Updated: Apr 20, 2020
I'm a huge fan of Daniel Giordano's work and I've been fortunate enough to get to watch him work closely as well as work along side him either helping him produce certain works or here at Plebeian where he's occasionally contributed. Over the last few months he's really been making some noise in the New York art scene with things like his show at Gazebo, his ongoing work with Vicki projects, or his work in the show Soft Temple currently on display at Mother Gallery in New York. Unfortunately, I didn't get to do an interview with Giordano for this particular article, but don't worry that's coming, but I wanted to introduce a new type of Feature Friday where I just analyze work by emerging artists who are a part of our site (like YOU). This type of feature is far more specific, highlighting just one piece or one series, so it doesn't need the interview and allows us to do more work with the artist in the future without just rephrasing the same stuff.
Now Giordano is not your every day sculptor, he's incredibly experimental in process and medium, moving far beyond your standard art making materials. Lately he's been working on this series of pieces, that I talked about a wee bit in my write up on the show Love of the Common Man which Giordano was a part of, and they're these creepy assemblages of material built atop moisturizing face masks and crudely project from the wall with wire. The series is all titled as Self Portrait and then a defining characteristic and they're made with face masks so at their base they have this weird Leatherface like vibe that's haunting as it feels like you're looking at a portrait made from a face that's been removed. Now I'm a lover of the macabre, especially in art, so this was right up my alley. But it's atop these masks that we really start to see some depth as Giordano creates outside shapes, forms and textures through his adventurous use of material. These textures and forms all interact with the mask in their own ways, some subtle some quite assertive but all beautiful, and it's here that Giordano leaves his stamp. We see things here like resin, or epoxy, or clay, which are fairly standard artistic materials, but he always mixes in unique outside materials to push the look and the story behind the piece even further. Things like Orange Tang, licorice, dead bugs add to the narrative of each piece in their own unique way and, even though Giordano does this across most of his work, in this series it's incredibly successful and draws the viewer deeply into the piece.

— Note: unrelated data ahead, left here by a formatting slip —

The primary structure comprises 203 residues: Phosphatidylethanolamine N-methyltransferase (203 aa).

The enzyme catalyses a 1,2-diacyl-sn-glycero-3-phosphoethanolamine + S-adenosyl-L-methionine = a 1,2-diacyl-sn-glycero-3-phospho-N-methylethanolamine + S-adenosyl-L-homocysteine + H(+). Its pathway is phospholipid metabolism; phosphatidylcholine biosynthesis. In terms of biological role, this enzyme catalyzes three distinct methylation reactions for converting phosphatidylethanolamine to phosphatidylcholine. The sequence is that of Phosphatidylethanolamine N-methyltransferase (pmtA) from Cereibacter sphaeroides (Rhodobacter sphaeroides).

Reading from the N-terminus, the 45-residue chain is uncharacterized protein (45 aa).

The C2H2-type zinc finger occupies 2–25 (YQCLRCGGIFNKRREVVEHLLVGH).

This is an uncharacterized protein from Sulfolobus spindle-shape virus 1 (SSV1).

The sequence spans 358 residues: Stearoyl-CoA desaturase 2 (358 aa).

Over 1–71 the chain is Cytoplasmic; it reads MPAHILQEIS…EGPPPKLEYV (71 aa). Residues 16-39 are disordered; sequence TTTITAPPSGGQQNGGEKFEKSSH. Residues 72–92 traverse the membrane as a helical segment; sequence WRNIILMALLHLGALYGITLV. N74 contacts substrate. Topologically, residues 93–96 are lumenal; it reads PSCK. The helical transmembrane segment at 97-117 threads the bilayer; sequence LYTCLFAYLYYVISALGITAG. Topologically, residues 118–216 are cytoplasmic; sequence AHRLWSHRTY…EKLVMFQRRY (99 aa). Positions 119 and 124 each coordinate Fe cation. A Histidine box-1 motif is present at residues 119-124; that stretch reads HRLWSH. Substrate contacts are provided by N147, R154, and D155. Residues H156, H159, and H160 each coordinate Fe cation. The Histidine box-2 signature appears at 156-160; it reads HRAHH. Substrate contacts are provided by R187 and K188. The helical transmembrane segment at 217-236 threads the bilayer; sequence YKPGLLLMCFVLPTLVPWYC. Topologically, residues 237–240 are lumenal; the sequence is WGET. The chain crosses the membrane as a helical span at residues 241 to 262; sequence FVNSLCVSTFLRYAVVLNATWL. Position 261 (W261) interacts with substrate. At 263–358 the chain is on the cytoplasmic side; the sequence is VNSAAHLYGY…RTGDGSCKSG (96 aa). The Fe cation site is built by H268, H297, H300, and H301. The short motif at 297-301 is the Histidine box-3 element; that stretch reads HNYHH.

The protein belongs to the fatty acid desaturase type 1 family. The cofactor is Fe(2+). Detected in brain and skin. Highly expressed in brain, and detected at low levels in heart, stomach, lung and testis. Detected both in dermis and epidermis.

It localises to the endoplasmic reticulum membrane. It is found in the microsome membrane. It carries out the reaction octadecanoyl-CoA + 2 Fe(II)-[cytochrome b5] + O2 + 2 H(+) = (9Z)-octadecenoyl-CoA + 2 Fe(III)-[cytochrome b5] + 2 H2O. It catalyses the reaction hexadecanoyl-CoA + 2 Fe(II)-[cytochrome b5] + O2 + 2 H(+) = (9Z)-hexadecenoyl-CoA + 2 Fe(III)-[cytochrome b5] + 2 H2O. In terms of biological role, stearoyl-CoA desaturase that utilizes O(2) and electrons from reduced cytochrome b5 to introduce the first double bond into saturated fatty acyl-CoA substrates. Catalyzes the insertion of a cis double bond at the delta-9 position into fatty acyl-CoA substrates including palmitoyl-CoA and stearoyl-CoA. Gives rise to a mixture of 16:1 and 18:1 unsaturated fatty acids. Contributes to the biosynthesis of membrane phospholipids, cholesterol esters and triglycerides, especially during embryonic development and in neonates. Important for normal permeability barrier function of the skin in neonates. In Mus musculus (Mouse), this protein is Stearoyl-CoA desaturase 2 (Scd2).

I could go on and on about this series and the other work that Giordano is doing but I'll leave it short and sweet, just know that this guy is killing it! You can check his work out on his site http://www.danielgiordano.xyz/ , or on his Instagram @danieljgiordano, or at Mother Gallery in New York where the show Soft Temple is currently on display. This is an artist who's really worth looking into, not only because he's doing so well for himself, but also because he's constantly making work and not just the same shit over and over, new work! We'll definitely be talking with and looking at Giordano's work in the near future so keep a lookout!